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English merchants used to depute members of their firms, or confidential clerks, to proceed to the Presidencies to establish commercial houses, and there to purchase and transmit produce to England, China, Australia, and the East Indian Archipelago, and to obtain a market for English produce and manufactures. These gentlemen were assisted in duties by a class of natives called Banyans.

The term BANYAN (bn: বেনিয়া) implies a Hindu merchant, shopkeeper, or confidential cashier and broker. The term was used in Bengal to designate the native who manages the money concerns of the European, and sometimes served him as an interpreter. At Madras the same description of person were called a Dubashi, one who can speak two languages. The banyans were invariably Hindus, possessing, very large property, with most extensive credit and influence. So much was their influence that Calcutta was once absolutely under the control of about 20 or 30 banyans, who managed every concern in which they could find means to make a profit.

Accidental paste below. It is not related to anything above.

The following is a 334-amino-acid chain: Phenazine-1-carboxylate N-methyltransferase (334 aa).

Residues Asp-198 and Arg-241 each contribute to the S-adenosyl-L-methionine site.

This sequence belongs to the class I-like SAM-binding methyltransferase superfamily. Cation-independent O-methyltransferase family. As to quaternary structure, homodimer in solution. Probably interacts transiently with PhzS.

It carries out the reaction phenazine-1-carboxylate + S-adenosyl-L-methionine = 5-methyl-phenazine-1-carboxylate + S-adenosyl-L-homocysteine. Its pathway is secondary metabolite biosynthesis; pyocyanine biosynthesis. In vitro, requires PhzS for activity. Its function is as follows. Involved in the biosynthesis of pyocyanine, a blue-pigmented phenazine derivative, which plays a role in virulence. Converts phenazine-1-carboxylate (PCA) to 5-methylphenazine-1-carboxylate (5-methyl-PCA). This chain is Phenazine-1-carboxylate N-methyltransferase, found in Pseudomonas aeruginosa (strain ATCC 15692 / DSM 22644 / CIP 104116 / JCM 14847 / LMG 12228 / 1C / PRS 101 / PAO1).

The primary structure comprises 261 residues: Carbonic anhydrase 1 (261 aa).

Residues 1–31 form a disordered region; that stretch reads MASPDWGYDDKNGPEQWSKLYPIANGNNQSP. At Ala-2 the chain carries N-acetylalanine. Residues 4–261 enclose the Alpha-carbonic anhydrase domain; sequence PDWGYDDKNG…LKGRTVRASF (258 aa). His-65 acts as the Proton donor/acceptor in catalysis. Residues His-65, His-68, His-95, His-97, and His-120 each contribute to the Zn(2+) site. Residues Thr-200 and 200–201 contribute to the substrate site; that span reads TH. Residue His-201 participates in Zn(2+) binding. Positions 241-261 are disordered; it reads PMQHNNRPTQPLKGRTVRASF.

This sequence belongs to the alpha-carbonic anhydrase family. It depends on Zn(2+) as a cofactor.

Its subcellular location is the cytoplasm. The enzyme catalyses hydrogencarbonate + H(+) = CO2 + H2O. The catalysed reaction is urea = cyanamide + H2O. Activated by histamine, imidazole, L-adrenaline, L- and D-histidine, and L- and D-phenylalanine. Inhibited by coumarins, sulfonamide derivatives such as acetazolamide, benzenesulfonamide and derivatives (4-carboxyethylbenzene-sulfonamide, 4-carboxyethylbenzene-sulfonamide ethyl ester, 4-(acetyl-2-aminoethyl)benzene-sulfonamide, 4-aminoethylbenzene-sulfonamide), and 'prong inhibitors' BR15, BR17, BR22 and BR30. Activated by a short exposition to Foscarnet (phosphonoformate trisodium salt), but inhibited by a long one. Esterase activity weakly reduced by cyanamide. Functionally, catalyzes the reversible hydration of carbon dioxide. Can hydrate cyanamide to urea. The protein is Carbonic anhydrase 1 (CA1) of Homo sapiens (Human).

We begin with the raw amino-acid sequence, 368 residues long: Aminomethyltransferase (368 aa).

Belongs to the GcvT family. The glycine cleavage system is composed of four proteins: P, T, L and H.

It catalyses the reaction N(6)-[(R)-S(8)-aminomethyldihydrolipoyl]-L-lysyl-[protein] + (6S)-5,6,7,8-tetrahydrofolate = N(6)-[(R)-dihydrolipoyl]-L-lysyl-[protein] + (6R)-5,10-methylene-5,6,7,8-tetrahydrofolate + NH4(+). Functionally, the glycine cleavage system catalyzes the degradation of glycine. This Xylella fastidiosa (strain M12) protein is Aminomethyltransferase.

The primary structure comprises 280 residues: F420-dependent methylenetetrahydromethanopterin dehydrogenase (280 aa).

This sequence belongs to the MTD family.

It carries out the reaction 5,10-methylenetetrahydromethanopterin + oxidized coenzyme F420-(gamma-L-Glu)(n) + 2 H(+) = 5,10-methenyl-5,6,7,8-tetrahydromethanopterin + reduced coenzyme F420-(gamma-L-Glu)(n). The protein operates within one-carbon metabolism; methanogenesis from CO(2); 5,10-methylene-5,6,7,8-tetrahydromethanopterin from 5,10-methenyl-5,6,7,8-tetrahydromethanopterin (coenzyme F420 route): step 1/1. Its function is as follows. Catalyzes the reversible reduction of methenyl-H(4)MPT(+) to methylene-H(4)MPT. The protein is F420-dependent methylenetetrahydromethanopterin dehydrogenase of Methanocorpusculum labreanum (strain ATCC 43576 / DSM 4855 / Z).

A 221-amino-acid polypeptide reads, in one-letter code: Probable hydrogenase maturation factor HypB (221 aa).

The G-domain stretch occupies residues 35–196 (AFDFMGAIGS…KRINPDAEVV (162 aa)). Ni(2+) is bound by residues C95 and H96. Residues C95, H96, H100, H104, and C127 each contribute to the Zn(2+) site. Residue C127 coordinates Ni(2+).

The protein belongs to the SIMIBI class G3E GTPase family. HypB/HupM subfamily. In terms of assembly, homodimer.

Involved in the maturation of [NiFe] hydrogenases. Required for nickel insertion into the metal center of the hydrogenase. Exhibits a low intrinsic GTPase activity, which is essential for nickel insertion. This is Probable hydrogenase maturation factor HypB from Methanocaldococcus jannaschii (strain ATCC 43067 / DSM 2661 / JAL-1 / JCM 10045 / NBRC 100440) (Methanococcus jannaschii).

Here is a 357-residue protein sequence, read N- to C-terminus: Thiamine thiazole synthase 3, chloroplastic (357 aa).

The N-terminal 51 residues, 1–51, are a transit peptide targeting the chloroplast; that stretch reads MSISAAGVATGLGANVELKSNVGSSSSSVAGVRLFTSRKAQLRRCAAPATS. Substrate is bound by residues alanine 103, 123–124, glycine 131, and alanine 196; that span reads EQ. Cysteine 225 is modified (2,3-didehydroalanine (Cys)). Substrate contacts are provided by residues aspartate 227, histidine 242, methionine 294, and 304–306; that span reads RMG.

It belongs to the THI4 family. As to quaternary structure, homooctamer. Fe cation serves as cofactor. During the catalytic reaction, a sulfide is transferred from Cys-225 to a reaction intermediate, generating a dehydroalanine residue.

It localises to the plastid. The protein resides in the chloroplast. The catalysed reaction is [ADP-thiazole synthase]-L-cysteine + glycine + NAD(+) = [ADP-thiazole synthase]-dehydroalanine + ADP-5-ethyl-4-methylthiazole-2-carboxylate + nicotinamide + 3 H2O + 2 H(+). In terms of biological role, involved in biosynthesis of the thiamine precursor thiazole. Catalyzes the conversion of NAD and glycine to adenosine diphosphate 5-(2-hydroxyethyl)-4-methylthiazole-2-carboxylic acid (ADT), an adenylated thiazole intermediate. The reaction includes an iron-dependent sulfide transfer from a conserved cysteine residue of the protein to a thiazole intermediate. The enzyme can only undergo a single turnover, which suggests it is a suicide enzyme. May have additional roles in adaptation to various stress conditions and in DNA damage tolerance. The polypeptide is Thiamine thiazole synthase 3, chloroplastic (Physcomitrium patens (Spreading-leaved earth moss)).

It was inconceivable what property was in their hands. They were the ostensible agents in every line of business, placing their dependents in the several departments over which they themselves had obtained dominion. If a contract was to be made with Government by any gentlemen not in the Company's service, the banyans became the securities, under the condition of receiving a percentage. When a person in the service of the Company was desirous of deriving benefit from some contract; in the disposal of which he had a vote, and which; consequently, he could not obtain in his own name, then the banyan became the principal, and the donor either received a share or derived advantage from loans. The same person frequently was banyan to several European gentlemen, all of whose concerns were, of course, accurately known to him, and thus became the subject of conversation.